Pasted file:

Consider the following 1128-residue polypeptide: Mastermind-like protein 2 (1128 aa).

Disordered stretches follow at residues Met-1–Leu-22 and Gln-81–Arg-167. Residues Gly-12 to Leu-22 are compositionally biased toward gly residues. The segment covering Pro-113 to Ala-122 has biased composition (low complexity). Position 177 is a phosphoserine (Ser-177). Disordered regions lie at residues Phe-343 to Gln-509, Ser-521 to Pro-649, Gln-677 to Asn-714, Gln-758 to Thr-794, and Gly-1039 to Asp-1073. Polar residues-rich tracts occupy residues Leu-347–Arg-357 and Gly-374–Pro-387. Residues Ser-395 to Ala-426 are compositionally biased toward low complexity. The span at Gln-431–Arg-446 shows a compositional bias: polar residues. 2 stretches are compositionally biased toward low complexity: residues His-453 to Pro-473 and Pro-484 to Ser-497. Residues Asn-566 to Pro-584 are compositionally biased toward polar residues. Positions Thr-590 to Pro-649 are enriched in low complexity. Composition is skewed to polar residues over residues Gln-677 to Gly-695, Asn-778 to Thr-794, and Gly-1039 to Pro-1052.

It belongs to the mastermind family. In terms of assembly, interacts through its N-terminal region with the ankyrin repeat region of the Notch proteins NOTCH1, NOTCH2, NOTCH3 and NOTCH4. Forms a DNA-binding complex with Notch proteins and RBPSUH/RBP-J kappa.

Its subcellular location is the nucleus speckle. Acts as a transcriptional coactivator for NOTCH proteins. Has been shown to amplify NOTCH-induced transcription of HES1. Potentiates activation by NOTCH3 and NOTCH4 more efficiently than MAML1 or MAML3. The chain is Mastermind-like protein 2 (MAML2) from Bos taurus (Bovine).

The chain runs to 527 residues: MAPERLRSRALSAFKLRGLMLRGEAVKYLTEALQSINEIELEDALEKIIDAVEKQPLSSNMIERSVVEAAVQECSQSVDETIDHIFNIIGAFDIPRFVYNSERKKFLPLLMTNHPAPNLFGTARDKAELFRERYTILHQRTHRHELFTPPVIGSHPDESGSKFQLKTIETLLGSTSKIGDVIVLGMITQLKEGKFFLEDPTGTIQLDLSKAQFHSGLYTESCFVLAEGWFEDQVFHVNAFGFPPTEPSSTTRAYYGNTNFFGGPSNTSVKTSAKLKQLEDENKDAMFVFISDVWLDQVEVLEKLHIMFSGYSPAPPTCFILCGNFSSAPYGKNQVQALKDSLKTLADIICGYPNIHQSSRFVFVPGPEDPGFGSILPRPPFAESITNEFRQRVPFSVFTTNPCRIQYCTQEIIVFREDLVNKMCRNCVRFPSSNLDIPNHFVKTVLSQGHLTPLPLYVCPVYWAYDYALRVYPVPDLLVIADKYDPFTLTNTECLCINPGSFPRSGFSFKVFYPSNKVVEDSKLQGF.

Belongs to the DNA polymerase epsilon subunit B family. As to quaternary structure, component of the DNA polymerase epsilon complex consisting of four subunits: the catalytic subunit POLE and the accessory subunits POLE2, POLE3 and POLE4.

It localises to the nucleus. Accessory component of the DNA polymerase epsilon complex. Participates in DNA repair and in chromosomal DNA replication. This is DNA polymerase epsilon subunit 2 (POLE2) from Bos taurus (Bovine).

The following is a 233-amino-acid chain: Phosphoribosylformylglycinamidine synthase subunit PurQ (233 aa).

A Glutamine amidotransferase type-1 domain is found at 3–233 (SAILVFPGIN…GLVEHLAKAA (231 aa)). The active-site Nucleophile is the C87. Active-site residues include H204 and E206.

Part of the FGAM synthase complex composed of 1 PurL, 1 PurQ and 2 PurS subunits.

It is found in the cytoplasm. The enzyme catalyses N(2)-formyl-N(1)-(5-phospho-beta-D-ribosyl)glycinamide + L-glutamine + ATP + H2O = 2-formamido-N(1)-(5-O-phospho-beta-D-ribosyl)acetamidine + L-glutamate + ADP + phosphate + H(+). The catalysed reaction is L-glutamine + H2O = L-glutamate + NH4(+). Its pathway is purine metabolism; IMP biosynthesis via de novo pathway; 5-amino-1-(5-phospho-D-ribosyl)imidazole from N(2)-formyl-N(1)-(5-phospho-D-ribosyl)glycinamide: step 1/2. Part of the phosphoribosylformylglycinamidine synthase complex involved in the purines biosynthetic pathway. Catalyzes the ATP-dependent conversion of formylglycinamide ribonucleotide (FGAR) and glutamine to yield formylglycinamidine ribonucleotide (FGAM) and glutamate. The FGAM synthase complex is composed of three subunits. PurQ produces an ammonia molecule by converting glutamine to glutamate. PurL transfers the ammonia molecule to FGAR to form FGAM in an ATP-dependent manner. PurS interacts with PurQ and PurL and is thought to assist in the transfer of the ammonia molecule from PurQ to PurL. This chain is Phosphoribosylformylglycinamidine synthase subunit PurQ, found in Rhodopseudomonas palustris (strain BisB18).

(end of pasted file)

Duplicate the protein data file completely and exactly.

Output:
Consider the following 1128-residue polypeptide: Mastermind-like protein 2 (1128 aa).

Disordered stretches follow at residues Met-1–Leu-22 and Gln-81–Arg-167. Residues Gly-12 to Leu-22 are compositionally biased toward gly residues. The segment covering Pro-113 to Ala-122 has biased composition (low complexity). Position 177 is a phosphoserine (Ser-177). Disordered regions lie at residues Phe-343 to Gln-509, Ser-521 to Pro-649, Gln-677 to Asn-714, Gln-758 to Thr-794, and Gly-1039 to Asp-1073. Polar residues-rich tracts occupy residues Leu-347–Arg-357 and Gly-374–Pro-387. Residues Ser-395 to Ala-426 are compositionally biased toward low complexity. The span at Gln-431–Arg-446 shows a compositional bias: polar residues. 2 stretches are compositionally biased toward low complexity: residues His-453 to Pro-473 and Pro-484 to Ser-497. Residues Asn-566 to Pro-584 are compositionally biased toward polar residues. Positions Thr-590 to Pro-649 are enriched in low complexity. Composition is skewed to polar residues over residues Gln-677 to Gly-695, Asn-778 to Thr-794, and Gly-1039 to Pro-1052.

It belongs to the mastermind family. In terms of assembly, interacts through its N-terminal region with the ankyrin repeat region of the Notch proteins NOTCH1, NOTCH2, NOTCH3 and NOTCH4. Forms a DNA-binding complex with Notch proteins and RBPSUH/RBP-J kappa.

Its subcellular location is the nucleus speckle. Acts as a transcriptional coactivator for NOTCH proteins. Has been shown to amplify NOTCH-induced transcription of HES1. Potentiates activation by NOTCH3 and NOTCH4 more efficiently than MAML1 or MAML3. The chain is Mastermind-like protein 2 (MAML2) from Bos taurus (Bovine).

The chain runs to 527 residues: MAPERLRSRALSAFKLRGLMLRGEAVKYLTEALQSINEIELEDALEKIIDAVEKQPLSSNMIERSVVEAAVQECSQSVDETIDHIFNIIGAFDIPRFVYNSERKKFLPLLMTNHPAPNLFGTARDKAELFRERYTILHQRTHRHELFTPPVIGSHPDESGSKFQLKTIETLLGSTSKIGDVIVLGMITQLKEGKFFLEDPTGTIQLDLSKAQFHSGLYTESCFVLAEGWFEDQVFHVNAFGFPPTEPSSTTRAYYGNTNFFGGPSNTSVKTSAKLKQLEDENKDAMFVFISDVWLDQVEVLEKLHIMFSGYSPAPPTCFILCGNFSSAPYGKNQVQALKDSLKTLADIICGYPNIHQSSRFVFVPGPEDPGFGSILPRPPFAESITNEFRQRVPFSVFTTNPCRIQYCTQEIIVFREDLVNKMCRNCVRFPSSNLDIPNHFVKTVLSQGHLTPLPLYVCPVYWAYDYALRVYPVPDLLVIADKYDPFTLTNTECLCINPGSFPRSGFSFKVFYPSNKVVEDSKLQGF.

Belongs to the DNA polymerase epsilon subunit B family. As to quaternary structure, component of the DNA polymerase epsilon complex consisting of four subunits: the catalytic subunit POLE and the accessory subunits POLE2, POLE3 and POLE4.

It localises to the nucleus. Accessory component of the DNA polymerase epsilon complex. Participates in DNA repair and in chromosomal DNA replication. This is DNA polymerase epsilon subunit 2 (POLE2) from Bos taurus (Bovine).

The following is a 233-amino-acid chain: Phosphoribosylformylglycinamidine synthase subunit PurQ (233 aa).

A Glutamine amidotransferase type-1 domain is found at 3–233 (SAILVFPGIN…GLVEHLAKAA (231 aa)). The active-site Nucleophile is the C87. Active-site residues include H204 and E206.

Part of the FGAM synthase complex composed of 1 PurL, 1 PurQ and 2 PurS subunits.

It is found in the cytoplasm. The enzyme catalyses N(2)-formyl-N(1)-(5-phospho-beta-D-ribosyl)glycinamide + L-glutamine + ATP + H2O = 2-formamido-N(1)-(5-O-phospho-beta-D-ribosyl)acetamidine + L-glutamate + ADP + phosphate + H(+). The catalysed reaction is L-glutamine + H2O = L-glutamate + NH4(+). Its pathway is purine metabolism; IMP biosynthesis via de novo pathway; 5-amino-1-(5-phospho-D-ribosyl)imidazole from N(2)-formyl-N(1)-(5-phospho-D-ribosyl)glycinamide: step 1/2. Part of the phosphoribosylformylglycinamidine synthase complex involved in the purines biosynthetic pathway. Catalyzes the ATP-dependent conversion of formylglycinamide ribonucleotide (FGAR) and glutamine to yield formylglycinamidine ribonucleotide (FGAM) and glutamate. The FGAM synthase complex is composed of three subunits. PurQ produces an ammonia molecule by converting glutamine to glutamate. PurL transfers the ammonia molecule to FGAR to form FGAM in an ATP-dependent manner. PurS interacts with PurQ and PurL and is thought to assist in the transfer of the ammonia molecule from PurQ to PurL. This chain is Phosphoribosylformylglycinamidine synthase subunit PurQ, found in Rhodopseudomonas palustris (strain BisB18).